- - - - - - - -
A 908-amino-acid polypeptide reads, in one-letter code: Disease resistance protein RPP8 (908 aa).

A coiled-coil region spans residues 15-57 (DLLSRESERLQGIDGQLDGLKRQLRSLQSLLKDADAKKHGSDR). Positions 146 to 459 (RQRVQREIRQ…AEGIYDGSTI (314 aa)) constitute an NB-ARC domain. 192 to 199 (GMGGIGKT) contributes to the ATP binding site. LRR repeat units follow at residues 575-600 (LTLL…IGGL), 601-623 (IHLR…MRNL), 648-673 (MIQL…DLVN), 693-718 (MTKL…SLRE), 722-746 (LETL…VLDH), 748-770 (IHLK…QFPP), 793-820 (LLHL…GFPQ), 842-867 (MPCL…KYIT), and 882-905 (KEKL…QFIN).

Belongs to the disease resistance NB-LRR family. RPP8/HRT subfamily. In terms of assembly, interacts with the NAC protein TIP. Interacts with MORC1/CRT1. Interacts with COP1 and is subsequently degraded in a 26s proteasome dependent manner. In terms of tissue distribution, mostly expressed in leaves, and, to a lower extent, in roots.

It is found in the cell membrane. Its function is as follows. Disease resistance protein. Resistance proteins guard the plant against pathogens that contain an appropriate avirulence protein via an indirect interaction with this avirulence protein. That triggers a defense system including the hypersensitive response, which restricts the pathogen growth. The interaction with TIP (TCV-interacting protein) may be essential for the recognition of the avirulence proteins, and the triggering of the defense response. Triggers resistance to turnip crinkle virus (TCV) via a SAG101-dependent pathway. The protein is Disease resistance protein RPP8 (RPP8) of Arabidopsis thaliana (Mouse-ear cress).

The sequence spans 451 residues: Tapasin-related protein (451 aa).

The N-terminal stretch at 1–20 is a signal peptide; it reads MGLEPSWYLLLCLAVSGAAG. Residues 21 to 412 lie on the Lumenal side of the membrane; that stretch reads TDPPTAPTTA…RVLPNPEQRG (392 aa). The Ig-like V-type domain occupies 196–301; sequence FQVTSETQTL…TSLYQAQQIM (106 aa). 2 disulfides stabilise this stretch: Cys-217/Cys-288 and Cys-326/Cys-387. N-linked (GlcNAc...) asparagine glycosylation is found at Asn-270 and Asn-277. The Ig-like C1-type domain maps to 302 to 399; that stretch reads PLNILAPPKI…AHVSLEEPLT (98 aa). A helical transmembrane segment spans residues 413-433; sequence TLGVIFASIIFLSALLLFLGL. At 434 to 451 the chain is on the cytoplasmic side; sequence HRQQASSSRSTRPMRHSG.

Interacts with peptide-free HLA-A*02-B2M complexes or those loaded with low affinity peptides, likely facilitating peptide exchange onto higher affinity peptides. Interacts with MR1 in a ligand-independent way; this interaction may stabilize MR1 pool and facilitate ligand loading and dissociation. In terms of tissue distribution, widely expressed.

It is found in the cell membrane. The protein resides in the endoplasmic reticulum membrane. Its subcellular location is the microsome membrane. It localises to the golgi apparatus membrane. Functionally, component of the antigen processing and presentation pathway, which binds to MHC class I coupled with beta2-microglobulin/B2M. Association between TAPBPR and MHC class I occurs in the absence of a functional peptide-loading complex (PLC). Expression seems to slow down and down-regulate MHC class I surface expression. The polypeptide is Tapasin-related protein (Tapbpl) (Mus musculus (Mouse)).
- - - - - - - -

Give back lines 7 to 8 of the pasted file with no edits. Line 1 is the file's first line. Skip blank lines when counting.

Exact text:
Interacts with peptide-free HLA-A*02-B2M complexes or those loaded with low affinity peptides, likely facilitating peptide exchange onto higher affinity peptides. Interacts with MR1 in a ligand-independent way; this interaction may stabilize MR1 pool and facilitate ligand loading and dissociation. In terms of tissue distribution, widely expressed.

It is found in the cell membrane. The protein resides in the endoplasmic reticulum membrane. Its subcellular location is the microsome membrane. It localises to the golgi apparatus membrane. Functionally, component of the antigen processing and presentation pathway, which binds to MHC class I coupled with beta2-microglobulin/B2M. Association between TAPBPR and MHC class I occurs in the absence of a functional peptide-loading complex (PLC). Expression seems to slow down and down-regulate MHC class I surface expression. The polypeptide is Tapasin-related protein (Tapbpl) (Mus musculus (Mouse)).